A steadily mounting campaign to ensure that every genuine electrician in Scotland is recognised as a regulated professional is being led by SELECT, the trade association for the electrical contracting industry in Scotland.
SELECT wants everyone who calls themselves an electrician to hold appropriate qualifications to help safeguard the public.
Amongst qualified electricians the consensus is that regulation is a must. Susan Curatolo, who works with her father and two other electricians for NAC Electrics in Biggar, is firmly behind SELECT and its campaign for regulation.
“Absolutely,” she said. “There are individuals out there who are taking money from properly qualified electricians. It should be like a driving licence – you wouldn’t drive a car without a licence and you shouldn’t touch electrical systems without being qualified.
“Regulation is the only way forward and SELECT should have the support of the whole country behind it.”
Another, Scott McLean, in Stirling, who qualified as an electrician, launched his own business shortly afterwards and now, 25 years later has 10 electricians working for him, firmly supports the campaign. “Through and through,” he said.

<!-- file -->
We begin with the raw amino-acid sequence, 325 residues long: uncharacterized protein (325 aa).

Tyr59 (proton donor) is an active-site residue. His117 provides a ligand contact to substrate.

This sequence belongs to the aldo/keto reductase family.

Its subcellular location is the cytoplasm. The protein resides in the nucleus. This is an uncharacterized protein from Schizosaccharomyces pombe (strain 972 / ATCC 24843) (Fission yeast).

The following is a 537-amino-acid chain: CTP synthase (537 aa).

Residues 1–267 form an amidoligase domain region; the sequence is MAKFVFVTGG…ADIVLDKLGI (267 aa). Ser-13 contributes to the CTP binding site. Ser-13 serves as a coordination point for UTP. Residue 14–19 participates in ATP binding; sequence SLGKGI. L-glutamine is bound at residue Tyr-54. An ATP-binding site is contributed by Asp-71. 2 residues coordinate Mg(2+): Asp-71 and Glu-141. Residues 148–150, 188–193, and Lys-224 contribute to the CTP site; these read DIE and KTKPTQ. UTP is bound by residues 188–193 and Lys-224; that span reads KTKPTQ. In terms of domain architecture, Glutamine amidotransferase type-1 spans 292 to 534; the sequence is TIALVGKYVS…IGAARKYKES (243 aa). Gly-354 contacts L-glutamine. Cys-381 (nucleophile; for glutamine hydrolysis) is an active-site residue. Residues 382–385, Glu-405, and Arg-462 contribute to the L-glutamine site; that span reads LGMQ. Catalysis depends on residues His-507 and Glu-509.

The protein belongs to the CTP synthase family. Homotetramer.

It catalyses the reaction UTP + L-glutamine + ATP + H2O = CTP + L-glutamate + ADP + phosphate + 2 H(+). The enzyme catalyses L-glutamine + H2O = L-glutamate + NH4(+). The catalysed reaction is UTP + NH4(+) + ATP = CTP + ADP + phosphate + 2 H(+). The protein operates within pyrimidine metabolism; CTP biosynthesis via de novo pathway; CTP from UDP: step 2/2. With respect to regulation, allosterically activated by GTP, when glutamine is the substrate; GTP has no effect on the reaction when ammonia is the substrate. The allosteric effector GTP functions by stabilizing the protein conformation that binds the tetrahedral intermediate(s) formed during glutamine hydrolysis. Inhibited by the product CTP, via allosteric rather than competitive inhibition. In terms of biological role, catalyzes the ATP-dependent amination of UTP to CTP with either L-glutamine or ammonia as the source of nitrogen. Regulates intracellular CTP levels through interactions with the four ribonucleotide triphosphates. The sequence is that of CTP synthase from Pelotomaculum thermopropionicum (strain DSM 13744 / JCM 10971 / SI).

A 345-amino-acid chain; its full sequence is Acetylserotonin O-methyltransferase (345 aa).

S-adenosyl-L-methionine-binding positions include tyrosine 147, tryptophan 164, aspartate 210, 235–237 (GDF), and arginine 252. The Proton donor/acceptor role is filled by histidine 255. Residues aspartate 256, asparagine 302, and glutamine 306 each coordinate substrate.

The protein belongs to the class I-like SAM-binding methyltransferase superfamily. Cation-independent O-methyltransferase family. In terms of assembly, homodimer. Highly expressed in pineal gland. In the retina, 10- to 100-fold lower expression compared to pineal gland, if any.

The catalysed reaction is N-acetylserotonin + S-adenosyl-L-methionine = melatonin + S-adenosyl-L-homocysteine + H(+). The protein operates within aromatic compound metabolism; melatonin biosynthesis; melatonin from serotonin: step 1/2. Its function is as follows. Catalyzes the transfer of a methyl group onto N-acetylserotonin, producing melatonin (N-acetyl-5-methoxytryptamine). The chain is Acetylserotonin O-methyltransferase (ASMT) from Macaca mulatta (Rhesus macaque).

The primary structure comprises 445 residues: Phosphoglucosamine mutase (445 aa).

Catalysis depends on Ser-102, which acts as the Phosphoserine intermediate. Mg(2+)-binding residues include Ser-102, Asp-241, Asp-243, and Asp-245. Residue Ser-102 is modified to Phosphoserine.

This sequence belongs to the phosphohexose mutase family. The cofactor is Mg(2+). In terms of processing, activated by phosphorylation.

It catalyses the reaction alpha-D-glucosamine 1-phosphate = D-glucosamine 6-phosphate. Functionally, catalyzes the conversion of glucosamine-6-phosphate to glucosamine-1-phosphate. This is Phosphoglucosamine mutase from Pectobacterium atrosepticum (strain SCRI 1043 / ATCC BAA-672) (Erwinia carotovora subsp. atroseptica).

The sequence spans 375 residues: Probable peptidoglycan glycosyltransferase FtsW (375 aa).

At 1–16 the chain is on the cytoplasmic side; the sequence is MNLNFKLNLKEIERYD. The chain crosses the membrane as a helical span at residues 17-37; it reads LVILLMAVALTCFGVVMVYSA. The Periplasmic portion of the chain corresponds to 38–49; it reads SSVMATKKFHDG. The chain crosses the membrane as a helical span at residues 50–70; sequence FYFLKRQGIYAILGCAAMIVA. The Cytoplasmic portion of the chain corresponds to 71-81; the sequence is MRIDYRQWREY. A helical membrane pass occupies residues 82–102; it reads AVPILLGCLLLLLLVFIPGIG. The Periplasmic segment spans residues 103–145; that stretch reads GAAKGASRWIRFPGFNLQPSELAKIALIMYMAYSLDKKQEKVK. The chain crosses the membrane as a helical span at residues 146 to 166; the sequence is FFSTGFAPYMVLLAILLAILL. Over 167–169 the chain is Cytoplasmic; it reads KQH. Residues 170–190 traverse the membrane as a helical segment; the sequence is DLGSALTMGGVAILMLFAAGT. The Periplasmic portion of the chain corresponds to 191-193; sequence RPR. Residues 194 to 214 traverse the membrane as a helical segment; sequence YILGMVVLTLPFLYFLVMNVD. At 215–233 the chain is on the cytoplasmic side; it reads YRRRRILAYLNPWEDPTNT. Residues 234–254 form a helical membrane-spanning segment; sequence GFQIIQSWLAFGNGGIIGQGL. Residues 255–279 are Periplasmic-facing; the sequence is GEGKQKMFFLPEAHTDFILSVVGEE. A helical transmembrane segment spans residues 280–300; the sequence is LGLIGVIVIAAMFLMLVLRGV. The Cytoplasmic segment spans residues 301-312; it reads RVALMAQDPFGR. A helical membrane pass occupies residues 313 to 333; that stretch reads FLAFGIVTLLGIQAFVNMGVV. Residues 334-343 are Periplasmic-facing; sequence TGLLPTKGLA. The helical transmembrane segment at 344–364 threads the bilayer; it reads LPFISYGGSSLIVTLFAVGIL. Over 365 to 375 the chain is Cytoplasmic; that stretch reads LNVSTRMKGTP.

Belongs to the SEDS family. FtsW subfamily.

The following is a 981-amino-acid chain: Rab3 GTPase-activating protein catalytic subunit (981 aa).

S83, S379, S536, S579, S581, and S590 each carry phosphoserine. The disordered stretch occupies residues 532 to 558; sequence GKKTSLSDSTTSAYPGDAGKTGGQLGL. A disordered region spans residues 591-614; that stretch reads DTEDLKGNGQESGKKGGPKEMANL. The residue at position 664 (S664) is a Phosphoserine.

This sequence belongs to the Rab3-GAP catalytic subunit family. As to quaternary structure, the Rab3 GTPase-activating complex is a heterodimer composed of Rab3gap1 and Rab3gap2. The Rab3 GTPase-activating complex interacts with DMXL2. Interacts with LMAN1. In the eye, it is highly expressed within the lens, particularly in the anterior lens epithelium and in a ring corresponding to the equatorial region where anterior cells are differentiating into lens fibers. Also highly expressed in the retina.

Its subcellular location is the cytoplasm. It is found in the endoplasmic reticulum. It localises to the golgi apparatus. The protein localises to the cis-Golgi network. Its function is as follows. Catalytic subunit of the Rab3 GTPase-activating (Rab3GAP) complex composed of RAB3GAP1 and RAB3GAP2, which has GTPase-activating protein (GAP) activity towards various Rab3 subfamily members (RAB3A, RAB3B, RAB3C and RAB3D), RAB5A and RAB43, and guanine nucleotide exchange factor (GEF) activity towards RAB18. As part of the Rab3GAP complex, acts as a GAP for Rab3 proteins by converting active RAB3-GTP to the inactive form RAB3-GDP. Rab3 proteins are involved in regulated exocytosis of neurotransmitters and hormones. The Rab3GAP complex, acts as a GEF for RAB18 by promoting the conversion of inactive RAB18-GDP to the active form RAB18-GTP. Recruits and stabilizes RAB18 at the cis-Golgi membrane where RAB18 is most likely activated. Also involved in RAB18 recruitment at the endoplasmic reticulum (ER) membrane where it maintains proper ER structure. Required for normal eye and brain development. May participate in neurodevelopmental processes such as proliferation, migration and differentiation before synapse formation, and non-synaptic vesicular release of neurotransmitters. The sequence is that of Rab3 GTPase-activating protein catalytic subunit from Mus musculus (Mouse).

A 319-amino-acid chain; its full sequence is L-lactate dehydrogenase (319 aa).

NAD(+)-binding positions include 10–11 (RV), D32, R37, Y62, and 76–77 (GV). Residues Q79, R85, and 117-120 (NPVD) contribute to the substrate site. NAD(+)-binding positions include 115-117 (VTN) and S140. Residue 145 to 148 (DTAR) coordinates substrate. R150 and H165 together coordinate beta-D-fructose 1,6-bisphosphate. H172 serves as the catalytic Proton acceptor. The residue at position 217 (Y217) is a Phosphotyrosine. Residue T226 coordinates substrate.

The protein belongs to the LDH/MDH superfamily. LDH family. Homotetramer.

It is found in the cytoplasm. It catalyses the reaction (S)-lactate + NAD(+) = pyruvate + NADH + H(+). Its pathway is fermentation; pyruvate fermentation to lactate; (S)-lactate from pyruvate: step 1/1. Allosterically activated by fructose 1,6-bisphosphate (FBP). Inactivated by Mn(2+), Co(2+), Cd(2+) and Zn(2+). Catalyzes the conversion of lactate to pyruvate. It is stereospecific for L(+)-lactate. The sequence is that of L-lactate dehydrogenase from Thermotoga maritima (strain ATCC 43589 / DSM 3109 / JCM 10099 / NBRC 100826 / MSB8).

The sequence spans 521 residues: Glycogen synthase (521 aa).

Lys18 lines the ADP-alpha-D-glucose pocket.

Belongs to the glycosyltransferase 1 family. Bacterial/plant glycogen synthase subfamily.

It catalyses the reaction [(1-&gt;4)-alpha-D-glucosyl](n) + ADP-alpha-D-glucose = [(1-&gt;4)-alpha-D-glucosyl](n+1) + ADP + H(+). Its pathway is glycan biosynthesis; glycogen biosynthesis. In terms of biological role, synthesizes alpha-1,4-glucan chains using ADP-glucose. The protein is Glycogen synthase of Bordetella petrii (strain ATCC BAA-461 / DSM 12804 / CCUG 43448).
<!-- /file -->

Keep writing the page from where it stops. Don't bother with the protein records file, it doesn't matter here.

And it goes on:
“Right now, you can call yourself an electrician without any qualifications whatsoever and that can’t be right. Now is the time for the Scottish government to take action.”
SELECT Managing Director Newell McGuiness, said: “Electricity is vital to every aspect of modern life and it’s frightening to think of the number of unqualified people out there who are carrying out dangerous work on a daily basis”.
Newell himself is aware of one person who advertises in a local newspaper as an electrician: “I know exactly what this man does and he certainly isn’t an electrician.”
SELECT’s push for regulation is no soft option – it wants to see statutory - Protection of Title to make it a criminal offence for anyone to call themselves an electrician if they are not qualified.
“It’s a matter of public safety” said Newell, “You simply cannot be comfortable with the current position where an unqualified individual can turn up at your door and then start tinkering with your electrical system.
“Sad to say, but poor work often leads to fires and they have terrible consequences – life changing or ending – and that is why, to ensure the safety of the general public in Scotland, we have to regulate the electrical industry and introduce Protection of Title for electricians at the earliest opportunity”.
SUSAN - ELECTRICIAN EXTRAORDIAIRE AND SELECT SUPPORTER
Susan Curatolo works with her father Nicholas for a four-person company, NAC Electrics, in Biggar. They are SELECT registered. Her path to her trade was unusual, to say the least.
As a youngster she had itchy feet and friends that told her that she should try travelling to Israel and work on a Kibbutz. So, off she went and worked in one for a year, loving every minute of it, then returned to the bright lights of Biggar.
She asked dad for a job, thinking office or clerical.
“I’ll give you a job,” he said, “but you’ll have to learn the trade first. And so, 20 years ago she started to learn to be an electrician.
“There weren’t many of us women about then” said. Now there are painters and joiners but not a lot of female electricians.